Over 70% of jobs people find are through networking! There’s definitely some truth to the popular saying “it’s not what you know, it’s who you know.” And perhaps more importantly, it’s not who you know, but who knows you. You have to become known by people in your field not just to get your foot in the door at one company, but to keep progressing in your career. Arguably, this is one of the most important tasks to perform during and after graduation.
Those who are good at networking understand that there is give and take. Always express appreciation for the assistance you receive, and offer help in return whenever possible. As you begin to meet professionals in fields of interest, you will notice that most in your network will not have hiring power. However, they will offer career advice and valuable information while steering you toward those who do have hiring power.
Meeting professionals in your field of interest will allow you to hear first-hand information about what that career is like.
Network in order to:
-Conduct research on an industry or organization
-Prepare for an interview
-Gather information if seeking opportunities in an unfamiliar city
-Learn about potential internship or job opportunities
While in-person networking is most effective, it is often necessary to initiate a connection in another way (phone, email) in order to arrange an in-person meeting. Send an email first. Do not include your resume if you are contacting a professional for the first time and have had no previous correspondence with or introduction to her/him. Say in your email that you will follow-up with a phone call, and do so within three or four business days of when you originally send your message.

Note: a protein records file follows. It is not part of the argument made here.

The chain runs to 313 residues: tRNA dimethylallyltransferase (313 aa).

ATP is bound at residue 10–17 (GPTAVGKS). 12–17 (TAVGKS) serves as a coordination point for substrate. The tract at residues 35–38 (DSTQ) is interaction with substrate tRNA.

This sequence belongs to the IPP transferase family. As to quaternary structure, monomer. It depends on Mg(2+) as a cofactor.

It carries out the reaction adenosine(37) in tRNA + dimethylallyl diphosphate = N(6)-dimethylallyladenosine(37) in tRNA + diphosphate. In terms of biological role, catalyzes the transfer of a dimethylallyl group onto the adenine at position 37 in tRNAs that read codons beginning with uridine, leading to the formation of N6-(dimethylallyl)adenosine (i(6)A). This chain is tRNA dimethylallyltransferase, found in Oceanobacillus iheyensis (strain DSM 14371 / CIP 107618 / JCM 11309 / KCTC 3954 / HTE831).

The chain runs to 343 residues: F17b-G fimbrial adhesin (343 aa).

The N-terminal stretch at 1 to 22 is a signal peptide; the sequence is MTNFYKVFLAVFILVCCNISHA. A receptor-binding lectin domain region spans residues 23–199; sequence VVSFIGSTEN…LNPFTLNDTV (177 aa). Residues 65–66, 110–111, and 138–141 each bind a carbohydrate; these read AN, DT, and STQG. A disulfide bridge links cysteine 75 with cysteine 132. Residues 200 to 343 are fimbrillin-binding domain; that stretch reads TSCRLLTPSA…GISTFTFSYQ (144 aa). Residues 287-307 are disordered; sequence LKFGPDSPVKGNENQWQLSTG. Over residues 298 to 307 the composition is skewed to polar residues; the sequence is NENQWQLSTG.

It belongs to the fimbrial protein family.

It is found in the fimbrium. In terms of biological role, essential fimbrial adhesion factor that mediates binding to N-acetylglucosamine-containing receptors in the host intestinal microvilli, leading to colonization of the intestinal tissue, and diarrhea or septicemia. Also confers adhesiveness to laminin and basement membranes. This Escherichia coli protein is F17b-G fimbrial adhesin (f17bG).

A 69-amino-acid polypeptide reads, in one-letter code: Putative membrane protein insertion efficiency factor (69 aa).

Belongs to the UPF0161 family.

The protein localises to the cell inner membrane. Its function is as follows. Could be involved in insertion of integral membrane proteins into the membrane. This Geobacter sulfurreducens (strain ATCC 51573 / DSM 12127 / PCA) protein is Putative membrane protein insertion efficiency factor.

Once you are ready to contact a professional by phone, be prepared for the inevitable game of phone tag and the possibility of catching your contact off guard. It may help to specify when you plan to call in your original email. For example, “I will call you on Wednesday afternoon to see if we could arrange a time to meet.”
In all correspondence with a professional:
-Make a connection between you and the reader
-State your purpose without pressuring the reader
-Explain your situation briefly
-Request a meeting or conversation at a mutually convenient time, indicate that you will call to make arrangements
-Remember: When networking, never start out asking for an internship or job!
LinkedIn is a professional networking site you can use both during a job search and to stay connected with colleagues, classmates, professors, and more. LinkedIn has more than 225 million users in over 200 counties and is the most important online networking tool for both job seekers and recruiters. Your LinkedIn profile is like your resume on steroids, offering greater interaction and acting as your online portfolio. It’s a summary of your professional background that is designed to attract recruiters, networking contacts, and grad schools.
2. Create account (free)
3. Add “education” (beyond high school)
4. List work experiences
5. Develop concise “summary” statement about your goals and qualifications
6. Fill in “specialities” with keywords a recruiter might use in his/her search
7. Craft a profile headline such as “Communication Studies major seeking Public Relations internship”
8. Claim your unique LinkedIn URL
9. Upload a professional headshot
10. Join some LinkedIn groups (at minimum join Concordia University, St. Paul group)
11. Collect recommendations from employers, colleagues, professors, mentors
12. Connect with as many people as possible
13. Use “advanced search” to identify potential hiring managers’ names
www.linkedin.com/alumni – This is a fantastic tool that allows you to sort through alumni. Some of the free benefits include:
-Seeing where grads with your major have gone
-Targeting companies that employ candidates similar to you
-Identifying possible job titles and career paths for yourself